The Longhorns' look
The Longhorns' look
2014-02-27 12:00:00

It's one of the biggest mysteries in Texas for 2014: what will Charlie Strong's Longhorns look like?

 By Greg Tepper
 DCTF Managing Editor

When Charlie Strong strode to the burnt orange podium in Austin on January 5, there were many questions that needed to be answered. Some of them, Strong answered that day, but there are still many that remain to be answered.

The biggest one: exactly what kind of Texas team can we expect to see under Charlie Strong?

With most coaches – especially those that end up at a big job like Texas – we have a pretty good feel for what to expect from him. But Strong is an interesting test case: a football coaching lifer who has just four years of head coaching experience under his belt.

But you make due with what you’ve got, and what we’ve got is Strong’s four years as Louisville’s head coach. So, what can we glean about what to expect from the Charlie Strong Texas Longhorns?

Offense: Balance is key

Strong is known as a defensive coach – the biggest notches on his belt are his time as South Carolina and Florida’s defensive coordinator – so all eyes will be on the defense (we’ll get to that in a moment). But as head coach, his fingerprints are going to be on all aspects of the team, including the offense. And when looking at Louisville over the past four seasons, the striking thing is the balance of the offense.

  Run Pass Split
2013 455 439 50.9% Run
2012 462 456 50.3% Run
2011 466 381 55.0% Run
2010 472 363 56.5% Run
Overall 1855 1639 53.1% Run

Those last two seasons were the Teddy Bridgewater years, meaning that Strong had every reason (and the personnel) to throw the ball a ton. But while the Cardinals saw a modest uptick in passing during the Bridgewater years, this was still a balanced  -- and run-first – offense. With Oklahoma State offensive line coach Joe Wickline joining the staff as offensive coordinator, there’s little to suggest the theme of offensive balance will stop.

Defense: Attack, attack, attack

There are clichés that every defensive coach says when they get hired: they want to be aggressive, they want to force turnovers, they want to be fundamentally sound. But with Charlie Strong’s defense, if they’re going to get beat, they’re going to get beat being aggressive – sometimes to an extreme.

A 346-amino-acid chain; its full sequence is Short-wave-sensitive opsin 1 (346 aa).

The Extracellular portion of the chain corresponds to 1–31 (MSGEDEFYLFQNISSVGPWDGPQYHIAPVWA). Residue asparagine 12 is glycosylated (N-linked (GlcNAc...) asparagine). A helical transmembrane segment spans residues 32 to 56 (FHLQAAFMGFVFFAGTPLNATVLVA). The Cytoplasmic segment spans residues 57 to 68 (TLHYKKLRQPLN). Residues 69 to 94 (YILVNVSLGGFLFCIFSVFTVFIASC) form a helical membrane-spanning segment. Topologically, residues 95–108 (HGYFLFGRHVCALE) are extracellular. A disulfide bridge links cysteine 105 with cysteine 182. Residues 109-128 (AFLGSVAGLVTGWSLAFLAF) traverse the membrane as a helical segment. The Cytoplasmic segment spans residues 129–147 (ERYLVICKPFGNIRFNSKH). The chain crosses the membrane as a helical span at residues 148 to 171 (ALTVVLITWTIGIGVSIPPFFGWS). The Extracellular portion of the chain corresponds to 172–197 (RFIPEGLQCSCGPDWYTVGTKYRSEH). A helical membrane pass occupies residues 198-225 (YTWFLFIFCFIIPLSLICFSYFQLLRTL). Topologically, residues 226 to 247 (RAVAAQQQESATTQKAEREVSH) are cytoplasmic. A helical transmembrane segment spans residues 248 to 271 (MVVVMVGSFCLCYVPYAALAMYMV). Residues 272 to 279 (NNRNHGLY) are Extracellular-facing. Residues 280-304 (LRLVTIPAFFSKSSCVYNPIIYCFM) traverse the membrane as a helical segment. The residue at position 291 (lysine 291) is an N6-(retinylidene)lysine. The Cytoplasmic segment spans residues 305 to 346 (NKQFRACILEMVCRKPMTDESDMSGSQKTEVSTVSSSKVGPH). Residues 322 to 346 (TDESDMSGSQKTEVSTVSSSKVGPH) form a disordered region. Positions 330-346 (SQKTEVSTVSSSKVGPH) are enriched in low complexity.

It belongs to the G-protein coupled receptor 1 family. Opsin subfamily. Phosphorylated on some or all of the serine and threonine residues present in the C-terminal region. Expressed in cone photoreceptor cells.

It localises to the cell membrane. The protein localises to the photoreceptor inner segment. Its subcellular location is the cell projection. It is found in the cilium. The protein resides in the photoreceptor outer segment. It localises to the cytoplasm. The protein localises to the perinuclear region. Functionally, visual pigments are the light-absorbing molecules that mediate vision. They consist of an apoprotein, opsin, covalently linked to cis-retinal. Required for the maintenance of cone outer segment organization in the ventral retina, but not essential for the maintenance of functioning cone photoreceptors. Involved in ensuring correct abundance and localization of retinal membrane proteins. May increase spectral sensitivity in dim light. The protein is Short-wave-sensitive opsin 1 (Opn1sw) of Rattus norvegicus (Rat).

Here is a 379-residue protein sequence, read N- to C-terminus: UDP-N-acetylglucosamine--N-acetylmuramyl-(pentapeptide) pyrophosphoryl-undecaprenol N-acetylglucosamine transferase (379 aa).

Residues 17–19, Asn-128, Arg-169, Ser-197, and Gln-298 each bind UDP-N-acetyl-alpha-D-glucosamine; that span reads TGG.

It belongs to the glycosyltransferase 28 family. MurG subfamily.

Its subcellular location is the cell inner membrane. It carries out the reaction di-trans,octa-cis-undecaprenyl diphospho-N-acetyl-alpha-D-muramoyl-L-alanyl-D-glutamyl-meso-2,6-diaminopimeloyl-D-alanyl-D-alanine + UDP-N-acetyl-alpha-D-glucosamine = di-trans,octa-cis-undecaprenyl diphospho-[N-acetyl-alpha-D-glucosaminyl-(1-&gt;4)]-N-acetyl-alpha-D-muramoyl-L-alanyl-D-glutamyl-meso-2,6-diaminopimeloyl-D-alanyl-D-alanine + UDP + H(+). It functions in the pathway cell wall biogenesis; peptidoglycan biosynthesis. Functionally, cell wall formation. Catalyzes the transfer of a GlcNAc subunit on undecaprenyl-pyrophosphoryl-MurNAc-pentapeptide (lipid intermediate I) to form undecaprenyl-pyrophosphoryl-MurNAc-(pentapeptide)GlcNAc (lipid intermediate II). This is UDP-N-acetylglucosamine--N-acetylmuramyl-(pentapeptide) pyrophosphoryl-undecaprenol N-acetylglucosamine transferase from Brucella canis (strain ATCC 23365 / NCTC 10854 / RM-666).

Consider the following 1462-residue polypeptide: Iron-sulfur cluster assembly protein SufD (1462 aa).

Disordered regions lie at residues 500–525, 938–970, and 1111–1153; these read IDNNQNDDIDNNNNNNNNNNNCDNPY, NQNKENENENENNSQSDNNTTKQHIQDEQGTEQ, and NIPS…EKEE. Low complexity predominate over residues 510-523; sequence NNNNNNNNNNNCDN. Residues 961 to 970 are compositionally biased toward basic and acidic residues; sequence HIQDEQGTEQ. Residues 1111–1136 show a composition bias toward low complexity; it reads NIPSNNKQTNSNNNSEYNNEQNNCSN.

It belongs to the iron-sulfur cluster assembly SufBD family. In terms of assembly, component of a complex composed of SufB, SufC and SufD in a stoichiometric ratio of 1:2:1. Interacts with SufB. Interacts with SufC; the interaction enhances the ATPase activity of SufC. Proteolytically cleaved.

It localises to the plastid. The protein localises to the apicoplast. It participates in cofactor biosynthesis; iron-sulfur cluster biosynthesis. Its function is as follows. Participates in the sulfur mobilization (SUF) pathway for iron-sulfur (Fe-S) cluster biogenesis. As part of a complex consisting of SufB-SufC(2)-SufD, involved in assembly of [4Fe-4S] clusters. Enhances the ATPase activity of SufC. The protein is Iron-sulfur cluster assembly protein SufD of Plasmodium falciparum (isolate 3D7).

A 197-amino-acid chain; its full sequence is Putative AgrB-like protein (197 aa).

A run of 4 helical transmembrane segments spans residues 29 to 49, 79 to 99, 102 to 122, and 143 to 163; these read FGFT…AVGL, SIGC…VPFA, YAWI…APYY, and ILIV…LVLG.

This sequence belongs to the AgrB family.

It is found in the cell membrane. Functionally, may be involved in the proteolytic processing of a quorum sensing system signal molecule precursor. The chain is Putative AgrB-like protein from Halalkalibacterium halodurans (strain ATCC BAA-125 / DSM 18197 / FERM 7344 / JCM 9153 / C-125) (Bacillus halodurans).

Consider the following chart, which looks at Louisville’s national rank in tackles for loss, sacks and forced fumbles. You’ll notice an aggressive theme.

  Sack Rank TFL Rank FFs Rank
2013 2 7 12
2012 77 97 61
2011 20 22 38
2010 7 31 94
Average 26.5 39.25 51.25

Aside from an overall lackluster performance from the defense in 2012, it’s easy to see why most folks in Austin are expecting the defensive pressure to get dialed up early and often under Charlie Strong.

Win the hidden game

It’s easy to say, “Oh, that team was really good at running the ball” or “That team really excelled on defense”; it’s a lot harder to measure the little things that make the big difference. But in those little things, Charlie Strong’s squads tend to win.

Take, for example, field position. According to Football Outsiders’ FEI Field Position Ratings, Louisville ]ranked 33rd or better nationally in field position in three of Charlie Strong’s four seasons.

Or take punt coverage. In opponents’ punt return average, Louisville ranked first in the nation twice under Charlie Strong, and ranked 16th another season.

Or take preventing the big play. Charlie Strong-coached Louisville teams ranked 5th, 35th, 26th and 22nd nationally in fewest plays of 10+ yards allowed. 

And that – winning the hidden game – is what best encapsulates what we can probably expect to see from Charlie Strong’s Longhorns. There may not be as much flash and dash as some of the Texas teams of yesteryear, but Charlie Strong’s overall profile is one of seemingly unremarkable efficacy. 

Greg Tepper is the managing editor of Dave Campbell's Texas Football and

He can be reached via e-mail, via Twitter (@Tepper) and via the DCTF Facebook page.

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